"It wasn't a totally relaxing activity for a lot of people," says Trougakos, who presented his findings at the Emotions at Work symposium at the Australian School of Business in May. "Being with colleagues may make you think about work. These may not all be people you want to socialise with. Behaviour is a little more formalised than if you were with friends at the weekend because you're still ‘on' and using up psychological and cognitive resources."
Trougakos expanded on this in his 2008 paper, Making the Break Count: An Episodic Examination of Recovery Activities, Emotional Experiences and Positive Affective Displays. Trougakos explored the draining effect on individuals of having to regulate emotions throughout a working day. "Each time a person engages in some sort of self-control, their psychological resource is depleted, making it increasingly difficult to regulate behaviour," he says.
"Sometimes I eat in front of the monitor ... sometimes I take a looong lunch. But I guess I'm lucky in that regard. Nobody is watching the clock ... only the output." (lifehacker.com.au)
One factor that has a crucial impact on levels of fatigue is the amount of autonomy and self-determination people have over their breaks. "If the boss insists that they work through their lunch break, that person is most likely going to be unhappy and that will add to feelings of exhaustion," Trougakos says. By contrast, people who choose to work through lunch, even though they aren't relaxing, report feeling less tired than those forced to work.
"That concept of having control is critical to the outcomes. If people choose to socialise at lunch with people they want to spend time with, they have more resources at the end of the day. But where they have less control over the decision to socialise, they report feeling a lot more tired," says Trougakos.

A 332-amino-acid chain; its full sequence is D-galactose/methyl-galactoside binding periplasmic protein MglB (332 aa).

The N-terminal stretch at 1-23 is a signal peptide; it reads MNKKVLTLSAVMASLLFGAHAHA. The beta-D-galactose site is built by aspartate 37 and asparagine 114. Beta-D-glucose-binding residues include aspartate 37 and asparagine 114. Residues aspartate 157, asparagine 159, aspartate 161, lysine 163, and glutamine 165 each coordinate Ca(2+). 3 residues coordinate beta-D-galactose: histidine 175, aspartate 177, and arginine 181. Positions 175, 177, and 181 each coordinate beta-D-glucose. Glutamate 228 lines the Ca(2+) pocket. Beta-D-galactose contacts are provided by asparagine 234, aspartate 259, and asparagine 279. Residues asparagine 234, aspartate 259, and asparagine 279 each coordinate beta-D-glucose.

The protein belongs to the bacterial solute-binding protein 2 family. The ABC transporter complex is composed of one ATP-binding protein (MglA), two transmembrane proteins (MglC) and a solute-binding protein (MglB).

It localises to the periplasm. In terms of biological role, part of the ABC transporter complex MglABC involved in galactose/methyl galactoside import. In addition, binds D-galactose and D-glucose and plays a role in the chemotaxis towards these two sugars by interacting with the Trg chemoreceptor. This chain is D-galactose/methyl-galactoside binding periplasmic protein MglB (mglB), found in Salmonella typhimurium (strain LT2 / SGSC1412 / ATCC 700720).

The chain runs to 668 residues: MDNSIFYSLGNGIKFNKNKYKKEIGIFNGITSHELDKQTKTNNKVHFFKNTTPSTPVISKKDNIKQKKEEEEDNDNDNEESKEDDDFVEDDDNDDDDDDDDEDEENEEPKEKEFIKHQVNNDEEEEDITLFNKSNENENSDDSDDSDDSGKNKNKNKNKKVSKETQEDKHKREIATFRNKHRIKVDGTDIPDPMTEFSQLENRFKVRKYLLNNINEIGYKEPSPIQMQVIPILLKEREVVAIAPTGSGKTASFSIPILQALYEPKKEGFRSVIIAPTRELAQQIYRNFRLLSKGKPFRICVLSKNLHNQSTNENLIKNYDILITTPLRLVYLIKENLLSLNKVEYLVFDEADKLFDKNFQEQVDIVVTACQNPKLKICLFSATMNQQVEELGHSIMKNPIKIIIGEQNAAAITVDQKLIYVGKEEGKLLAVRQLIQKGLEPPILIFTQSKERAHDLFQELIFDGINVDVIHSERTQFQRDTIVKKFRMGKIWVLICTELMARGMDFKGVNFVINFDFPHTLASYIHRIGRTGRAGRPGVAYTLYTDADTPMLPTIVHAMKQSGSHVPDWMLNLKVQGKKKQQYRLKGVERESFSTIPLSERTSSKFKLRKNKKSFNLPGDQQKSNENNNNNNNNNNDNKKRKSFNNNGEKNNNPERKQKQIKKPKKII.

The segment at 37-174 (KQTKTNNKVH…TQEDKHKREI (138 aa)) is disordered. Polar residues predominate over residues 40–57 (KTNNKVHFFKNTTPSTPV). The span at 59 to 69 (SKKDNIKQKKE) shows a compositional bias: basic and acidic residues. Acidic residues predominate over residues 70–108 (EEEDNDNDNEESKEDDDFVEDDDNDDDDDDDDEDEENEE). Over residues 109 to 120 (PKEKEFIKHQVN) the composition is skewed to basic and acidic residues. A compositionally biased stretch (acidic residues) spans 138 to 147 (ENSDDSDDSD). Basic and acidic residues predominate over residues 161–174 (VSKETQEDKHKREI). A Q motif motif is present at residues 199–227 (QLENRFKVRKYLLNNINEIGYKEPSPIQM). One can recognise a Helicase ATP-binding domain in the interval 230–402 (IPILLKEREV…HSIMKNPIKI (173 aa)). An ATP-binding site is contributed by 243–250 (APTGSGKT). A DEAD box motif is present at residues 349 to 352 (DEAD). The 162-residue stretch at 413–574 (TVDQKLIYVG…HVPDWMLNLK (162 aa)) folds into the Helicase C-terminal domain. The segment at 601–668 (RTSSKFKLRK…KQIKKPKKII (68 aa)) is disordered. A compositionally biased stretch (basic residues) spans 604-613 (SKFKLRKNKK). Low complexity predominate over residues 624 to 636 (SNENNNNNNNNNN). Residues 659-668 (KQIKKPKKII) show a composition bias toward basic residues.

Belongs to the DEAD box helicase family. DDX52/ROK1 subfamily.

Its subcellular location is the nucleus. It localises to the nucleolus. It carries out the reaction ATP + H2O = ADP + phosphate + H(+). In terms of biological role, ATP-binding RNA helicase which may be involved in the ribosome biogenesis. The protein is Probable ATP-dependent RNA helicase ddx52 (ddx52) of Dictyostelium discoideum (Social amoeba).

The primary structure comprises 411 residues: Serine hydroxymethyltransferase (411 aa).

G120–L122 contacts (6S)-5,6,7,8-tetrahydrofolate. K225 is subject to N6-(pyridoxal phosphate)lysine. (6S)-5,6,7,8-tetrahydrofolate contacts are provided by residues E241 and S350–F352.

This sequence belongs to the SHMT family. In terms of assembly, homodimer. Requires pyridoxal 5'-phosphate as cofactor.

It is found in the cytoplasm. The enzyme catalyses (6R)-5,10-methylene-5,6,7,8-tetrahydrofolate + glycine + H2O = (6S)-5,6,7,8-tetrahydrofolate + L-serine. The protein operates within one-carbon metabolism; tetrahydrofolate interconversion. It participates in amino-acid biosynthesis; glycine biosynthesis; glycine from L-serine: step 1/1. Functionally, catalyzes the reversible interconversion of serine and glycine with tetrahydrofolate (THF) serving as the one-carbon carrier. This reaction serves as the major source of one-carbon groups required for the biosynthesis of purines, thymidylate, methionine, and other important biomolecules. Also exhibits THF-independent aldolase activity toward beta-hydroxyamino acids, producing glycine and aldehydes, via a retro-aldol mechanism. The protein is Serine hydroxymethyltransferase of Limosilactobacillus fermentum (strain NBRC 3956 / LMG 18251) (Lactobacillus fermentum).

Running on empty
Although not part of his research, Trougakos confirms that some employees use lunch breaks to exercise or play a sport and are encouraged to do so by a growing number of companies that provide in-house facilities or financial incentives such as gym memberships.
At top law firm Clayton Utz, national OH&S adviser Laura Cropley says the company is involved in corporate sporting events, such as City2Surf and the BRW Triathlon in Sydney, which involve commitment to regular training and participation. Clayton Utz is also part of Virgin Active, a gym membership scheme, and offers yoga classes and meditation as part of the company's national health and wellbeing program.
"There's no denying that the long hours and highly stressful environment exist, but to help manage and mitigate that, senior partners encourage people to take lunch time out of the office," explains Cropley. "Individuals are put in charge of managing their own time, their own physical and mental health and there's flexibility for them to do that. It's not an environment where you need to keep to a number of fixed hours in the office."
With employee burnout a pressing issue for firms such as Clayton Utz, the risk of losing valued people ensures that caring for staff is a high priority. Anecdotally, staff members have reported feeling more positive and energised after lunchtime exercise, according to Cropley. "The focus more recently has been on mental health, and research has shown us that physical activity at lunchtime and before and after work helps to manage and improve mental health," she says.
Trougakos believes there is a need for more research into the impact of in-work breaks on employees' health and wellbeing: "Given the work demands that people are facing, the fear of losing your job, the pressure to achieve a work/family balance and the fact that people can now track you down 24/7, the importance of the longest and most common type of break within the workday needs greater understanding."